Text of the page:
Envoy named to lead hunger crisis strategy
THE GOVERNMENT has appointed a special envoy to oversee Ireland’s response to the global hunger crisis.
Kevin Farrell, a former senior official with the UN food agency, will monitor the Government’s progress in implementing the recommendations of its hunger taskforce, a panel of Irish and international experts which completed its work last year.
The taskforce was established by the Government’s overseas development unit to devise ways in which aid strategies could best address a food crisis that results in almost one billion people going hungry every day.
Pledging that hunger eradication will become a cornerstone of Ireland’s aid programme, Minister for Overseas Development Peter Power yesterday endorsed the “thrust” of the report, which was published at UN headquarters in New York last September.
He said Ireland would take a leadership role in global efforts on the issue, and accepted in particular three priorities identified by the expert group: increasing smallholder agriculture productivity in Africa; targeting maternal and infant under-nutrition, and working to ensure that governments fulfil their commitments to eradicating hunger.
“What we are witnessing is a silent tsunami of hunger,” Mr Power said. “The international community has the resources and the technology to tackle the crisis. We know what needs to be done. We now have to build the global political will to give hunger eradication the priority it deserves.”
In his capacity as envoy, Mr Farrell – who was a member of the taskforce – will advise Irish Aid on hunger reduction measures and, on completion of his 18-month term, will report to the Minister on progress made in implementing the recommendations.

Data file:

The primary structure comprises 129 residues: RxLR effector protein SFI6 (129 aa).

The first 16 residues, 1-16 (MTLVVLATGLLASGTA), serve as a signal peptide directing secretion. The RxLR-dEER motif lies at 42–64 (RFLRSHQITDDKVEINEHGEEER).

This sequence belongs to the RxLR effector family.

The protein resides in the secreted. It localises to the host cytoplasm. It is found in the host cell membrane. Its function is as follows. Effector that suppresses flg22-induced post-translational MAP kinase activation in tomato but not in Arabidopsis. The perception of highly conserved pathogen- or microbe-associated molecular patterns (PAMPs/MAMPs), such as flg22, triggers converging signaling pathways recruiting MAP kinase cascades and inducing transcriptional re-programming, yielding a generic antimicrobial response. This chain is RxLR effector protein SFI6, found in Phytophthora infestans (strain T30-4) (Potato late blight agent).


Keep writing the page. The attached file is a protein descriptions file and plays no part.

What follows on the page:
Mr Farrell has extensive experience in development and food security. He worked for the World Food Programme (WFP) from 1989 to 2008, including a period as head of the WFP in Uganda and Somalia. For the past six years he served as head of the WFP in Zimbabwe, managing one of the organisation’s largest operations in response to the food crisis there.
Asked if the Government stood by its commitment to meeting the UN target of spending 0.7 per cent of GNP on overseas aid by 2012, despite the economic circumstances, Mr Power pointed to the Taoiseach’s renewal of the commitment in New York last September.
“That is a commitment we gave to the UN a number of years ago, and what the Taoiseach said in his New Year’s message was that despite the enormous challenges that we face, we cannot forget that tonight on this planet, one billion people will go hungry,” he said.
“It puts our own difficulties and challenges, no matter how profound they are, into perspective. We can’t forget about those people, particularly because of our very difficult history in terms of hunger and famine.”
Dóchas, an association of aid groups, welcomed the Government’s initiative, saying it indicated that Ireland “does not want to accept the scandal that is world hunger.” President Barack Obama had reminded the world that we could not separate our domestic challenges from those of the wider world, said spokesman Hans Zomer.